Disputation: Structure formation at solid/liquid interfaces: Understanding self-assembly and environmental challenges

  • Datum:
  • Plats: Å80127, Ångströmlaboratoriet, Uppsala
  • Doktorand: Nouhi, Shirin
  • Om avhandlingen
  • Arrangör: Institutionen för fysik och astronomi
  • Kontaktperson: Nouhi, Shirin
  • Disputation

Disputation

The work described in the present dissertation has explored the structure of particles and molecules at solid/liquid interfaces, aiming to understand the physics of self-organizing systems and use this knowledge to address some environmental issues. Surface-sensitive neutron scattering techniques, such as reflectometry and grazing incidence small angle scattering, have been used as the primary tool to investigate structures in proximity to an interface. Some of the challenges in the interpretation of neutron scattering data are discussed, and new methods for analyzing the signal have been proposed.

It was shown that charged stabilized colloidal particles can self-assemble and form large areas (20 cm2) of crystalline structures, close to a smooth solid surface extending to depths of several micrometers, while orienting themselves into smaller crystallites in the bulk of the suspension. The adsorption of proteins from the seeds of different species of Moringa trees on alumina, silica and polystyrene surfaces was studied, as a means for using proteins from different sources and with different properties, for the water clarification step in the purification process. The seed proteins also showed to enable locking the structure of colloidal particles at the solid/liquid interface, acting as a molecular glue.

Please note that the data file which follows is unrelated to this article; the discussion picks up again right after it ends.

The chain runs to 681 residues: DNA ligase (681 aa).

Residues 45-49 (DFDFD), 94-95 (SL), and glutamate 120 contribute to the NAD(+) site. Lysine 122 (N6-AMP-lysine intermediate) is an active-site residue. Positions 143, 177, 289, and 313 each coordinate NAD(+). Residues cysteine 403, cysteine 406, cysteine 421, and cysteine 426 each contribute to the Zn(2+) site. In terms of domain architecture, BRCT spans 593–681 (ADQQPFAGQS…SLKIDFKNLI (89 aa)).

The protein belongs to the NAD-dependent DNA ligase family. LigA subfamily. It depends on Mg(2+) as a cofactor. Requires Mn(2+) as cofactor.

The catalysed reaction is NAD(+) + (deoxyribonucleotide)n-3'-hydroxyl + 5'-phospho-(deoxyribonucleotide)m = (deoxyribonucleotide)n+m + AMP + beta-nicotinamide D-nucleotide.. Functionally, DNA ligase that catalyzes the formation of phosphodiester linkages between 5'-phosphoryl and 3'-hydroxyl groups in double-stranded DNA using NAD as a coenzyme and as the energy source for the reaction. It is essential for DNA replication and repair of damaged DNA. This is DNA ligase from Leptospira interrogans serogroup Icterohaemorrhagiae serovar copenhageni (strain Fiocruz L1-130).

Perfluorinated surfactants (PFASs), widely used in industrial, pharmaceutical and food packing products, have been identified as emerging pollutants, raising a global concern for the environment and wildlife. The present study has shown how PFASs molecules of different fluorocarbon chain length and with different functional groups, create defects in model membranes by partitioning and removing phospholipids from the bilayer, making the bilayer thin and less dense.

The effect of interface roughness was studied on the lamellar structure of a non-ionic surfactant. Concentrated solutions of the surfactant have been shown to form well-ordered and well-aligned structures at a smooth interface, which could be modified further by simply heating the sample. However it was found that even small roughness, of the same order as the bilayer thickness, can distort the structure to a depth of several micrometers from the interface. Heating the sample could improve the alignment but not as much as that formed at a smooth surface.